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@Trevoke: Not necessarily to a single martial art, no. You could narrow it to specifically kicking, or specifically maintaining balance while throwing. Otherwise, the question would be better suited for a different SE site, like biology or sports or, in the future, human anatomy. It may be this needs to be closed on grounds of being a repeat question. –  stslavik Feb 7 '12 at 22:44
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2 Answers

up vote 4 down vote accepted

I'm taking just this piece as the real question:

In martial practice, how can the ankles be used to maximize benefit?

Flexible ankles can significantly lower your stance (just bending them) in a much more natural way than trying to flex just your knees.

To lower my stance I prefer to just focus on flexing my ankles and forget about the knees. When you lower your stance in that way, the plant of your feet tends to open up a bit, improving stability.

Trying to move from such a stance (I mean footwork) also may change the inner structure of your movements. (but that's too difficult to explain here and probably OT). Ankles -not knees- are ultimately responsible for moving your weight from one leg to the other.

Another perk is the increased ability to absorb power (such as a front push). If you resist by deliberately flexing your ankles it will be more difficult to move you.

As the last thing, as every join, ankles must be kept aligned. A common mistake in many movements is letting the rear foot point backward.

And yes, there's a use for power: if you practice Fa jin ankles are involved as most other big joints. (you probably referred to this in your last paragraph, I'm not sure though)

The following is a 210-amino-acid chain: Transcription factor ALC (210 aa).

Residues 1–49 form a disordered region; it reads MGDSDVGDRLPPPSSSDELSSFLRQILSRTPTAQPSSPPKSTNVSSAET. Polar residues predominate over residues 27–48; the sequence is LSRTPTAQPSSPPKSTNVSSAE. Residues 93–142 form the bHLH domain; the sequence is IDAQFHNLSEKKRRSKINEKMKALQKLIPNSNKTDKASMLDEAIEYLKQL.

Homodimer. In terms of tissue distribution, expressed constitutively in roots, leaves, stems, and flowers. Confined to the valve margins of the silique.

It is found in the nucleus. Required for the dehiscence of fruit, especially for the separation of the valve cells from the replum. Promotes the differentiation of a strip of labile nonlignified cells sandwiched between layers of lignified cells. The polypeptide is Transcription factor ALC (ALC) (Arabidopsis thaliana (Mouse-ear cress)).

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Not only is it not OT, I believe that's what I am looking for :) –  Trevoke Feb 8 '12 at 2:00
    
Regarding the inner structure of the movements - if you can't explain it, can you at least come up with a useful lie that gets me on the right track? I'll take a koan, an analogy or a haiku, whatever helps you get the point across! –  Trevoke Feb 8 '12 at 13:16
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As for footwork: take a stance, bend both the ankles so that you lower your position. Then bend the front foot's ankle even more so that your toes rise and your heel not. Advance the front foot while focusing of keeping your toes high and land the feet heel first. It's not different from the usual step practiced in Taichi and - i believe - Bagua. –  tacone Feb 8 '12 at 13:28
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What are the ankles good for?

This is a rather odd question so I will give a rather odd answer. One of the uses I have found for the feet/ankles is disarming techniques while lying on the ground. We practice this some (very little really) in FMA. Specifically, some stick disarms that are used while standing are also available while one is prone utilizing the feet. These disarms are typically those that don't require a lot of finesse. Since you can't as easily grasp anything with your toes (as you would with your fingers during a disarm), you have to rely more on your ankles to perform wraps, grabs and immobilizations. I will admit that it is a novelty, but a lot of fun to practice.